NVIDIA GeForce RTX 3080 Founders Edition Review - Must-Have for 4K Gamers 352

NVIDIA GeForce RTX 3080 Founders Edition Review - Must-Have for 4K Gamers

(352 User Comments) »

Value and Conclusion

  • The NVIDIA GeForce RTX 3080 Founders Edition will retail for $699, starting tomorrow.
  • Huge performance increase over RTX 2080/2080 Ti
  • 60 FPS 4K gaming a reality now
  • Excellent price/performance
  • Idle fan stop
  • Very good temperatures and noise levels for a 320 W dual-slot card
  • 2nd generation hardware-accelerated raytracing
  • DLSS improved
  • Fantastic memory overclocking potential
  • Compact dual-slot cooler
  • New GeForce Features: Reflex, Broadcast, G-SYNC 360, and RTX-IO
  • Stunning looks
  • Power efficiency improved
  • RGB lighting
  • Support for HDMI 2.1, AV1 decode
  • PCI-Express 4.0
  • 8 nanometer production process
  • Makes little sense for gamers without a 4K or 1440p high refresh-rate monitor
  • Runs in power limit all the time
  • Overclocking more complicated due to power limit
  • Awkward power connector placement
Unless you've been living under a rock for the past weeks, you must have heard all the buzz around NVIDIA's new GeForce Ampere architecture. Big promises were made, and I'm happy to report that they are all true. Yes, the GeForce RTX 3080 retails for $699; yes, it is faster than RTX 2080 Ti; yes, RTX and DLSS have been improved; and yes, the new cooler rocks.

I have to admit I'm more than impressed with what NVIDIA has achieved with this launch. Having covered my fair share of hardware launches, it's common to hear phrases such as "it's our best x yet", or "oh we're so excited" which go up in smoke. NVIDIA, on the other hand, did a great job promoting the Ampere architecture, starting with Jen-Hsun's flawless presentation, more technical details slowly trickled in over the coming days, and unboxings happened just a few days ago. Today, we finally have the benchmark numbers, and they look good!

In preparation for this launch, I've revamped our graphics card test suite, added several new titles, kicked out some older and unpopular ones. I've also retested all our 27 comparison cards on the latest drivers—most of these cards won't play much of a role in this review, but they give a feel for the massive performance differences.

Averaged over our whole benchmarking suite at 4K resolution, the GeForce RTX 3080 Founders Edition is 66% faster than the RTX 2080 it replaces (both launched at $699). NVIDIA's new card even beats last generation's flagship, the RTX 2080 Ti, by a whopping 31%! AMD's Radeon RX 5700 XT is half as fast as the RTX 3080. Yup, the RTX 3080 ups the 5700 XT by +100% in performance—AMD better get things right with RDNA2. If you've held out on a GTX 1080 Ti until now, congrats, now is the right time to upgrade. The RTX 3080 will double your FPS, and gives you all the latest technologies and features, like raytracing and DLSS.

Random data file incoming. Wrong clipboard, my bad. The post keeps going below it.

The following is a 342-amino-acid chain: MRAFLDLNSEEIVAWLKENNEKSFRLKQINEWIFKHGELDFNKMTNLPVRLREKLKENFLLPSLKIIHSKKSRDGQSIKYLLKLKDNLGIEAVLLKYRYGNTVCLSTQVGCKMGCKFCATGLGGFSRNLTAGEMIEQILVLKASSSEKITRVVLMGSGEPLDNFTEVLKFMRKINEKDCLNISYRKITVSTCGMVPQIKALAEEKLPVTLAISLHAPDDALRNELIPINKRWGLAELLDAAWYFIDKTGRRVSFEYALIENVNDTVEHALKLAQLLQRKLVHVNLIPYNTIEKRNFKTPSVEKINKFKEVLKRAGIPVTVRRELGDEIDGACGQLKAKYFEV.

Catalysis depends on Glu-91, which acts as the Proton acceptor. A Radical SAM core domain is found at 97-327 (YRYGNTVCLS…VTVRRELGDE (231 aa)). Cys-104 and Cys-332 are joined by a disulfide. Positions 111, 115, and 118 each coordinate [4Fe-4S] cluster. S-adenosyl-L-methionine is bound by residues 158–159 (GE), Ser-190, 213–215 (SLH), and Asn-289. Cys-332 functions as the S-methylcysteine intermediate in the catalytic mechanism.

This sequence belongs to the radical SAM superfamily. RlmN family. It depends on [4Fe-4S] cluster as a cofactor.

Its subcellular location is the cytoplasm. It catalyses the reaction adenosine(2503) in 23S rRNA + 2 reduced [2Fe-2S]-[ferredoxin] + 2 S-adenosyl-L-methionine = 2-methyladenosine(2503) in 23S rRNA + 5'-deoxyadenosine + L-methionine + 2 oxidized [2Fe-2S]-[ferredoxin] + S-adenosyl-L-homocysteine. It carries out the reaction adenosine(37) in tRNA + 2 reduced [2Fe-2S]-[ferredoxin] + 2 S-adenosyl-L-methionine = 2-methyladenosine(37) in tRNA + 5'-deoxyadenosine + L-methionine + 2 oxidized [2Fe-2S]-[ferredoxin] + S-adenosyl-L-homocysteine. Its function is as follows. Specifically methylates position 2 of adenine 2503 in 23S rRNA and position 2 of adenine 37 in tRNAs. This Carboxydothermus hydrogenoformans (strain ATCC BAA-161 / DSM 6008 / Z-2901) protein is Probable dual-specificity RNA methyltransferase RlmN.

When looking at lower resolutions, the lead of the RTX 3080 shrinks considerably, +51% over RTX 2080 at 1440p, +35% at 1080p. The reason is that with so much GPU horsepower, games are becoming increasingly CPU limited. A poster child for that is Anno 1800—at lower resolution, all cards are bunched up against an invisible performance wall of around 68 FPS in this case—that's the CPU limit. We're already on a very fast CPU, Ryzen won't run any faster, either. We've tested this extensively in our RTX 3080: 10900K vs. 3900XT review that just went up, too. Back to Anno 1800—1080p is totally CPU limited on all high-end cards, and after switching to 1440p, most comparison cards fall behind in FPS because their GPU isn't fast enough, so they become GPU limited. The only exceptions are the RTX 2080 Ti and RTX 3080, which both achieve 67 FPS at 1440p—still CPU limited. When switching to 4K, the RTX 2080 Ti falls back to 46 FPS, and the RTX 3080 still seems quite CPU limited at 63 FPS. While unfortunate, CPU limits are a reality of gaming—the RTX 3080 will not magically give you 360 FPS in all games, no graphics card can. CPU power, game engines, and developers have to catch up with the new performance first.

The GeForce RTX 3080 is perfect for 4K gaming. It's able to exceed 60 FPS in nearly all titles, with the only exception in our test suite Control, which runs at 48 FPS. NVIDIA does have an ace up their sleeve: DLSS, which renders the game at lower resolution and upscales the frame to your native monitor resolution. While traditional upscaling comes with blurriness and artifacts, NVIDIA DLSS uses AI to improve the scaling. The algorithm has improved over the years, but the basic concept remains. Machine learning is used to train a model to excel at upscaling of game content. While only few games support DLSS at this time, the numbers are growing quickly. The same goes for raytracing, which was pioneered by NVIDIA, adopted by Microsoft, and is now seeing its introduction on the next-gen consoles this holiday season. Raytracing support on consoles is a confirmation that game developers will release titles with the new tech—NVIDIA is now on generation two of their RTX tech, and you can bet they learned a lot from Turing. The number of RTX cores has been increased significantly in Ampere, and several optimizations have been added, probably more than NVIDIA is telling us about.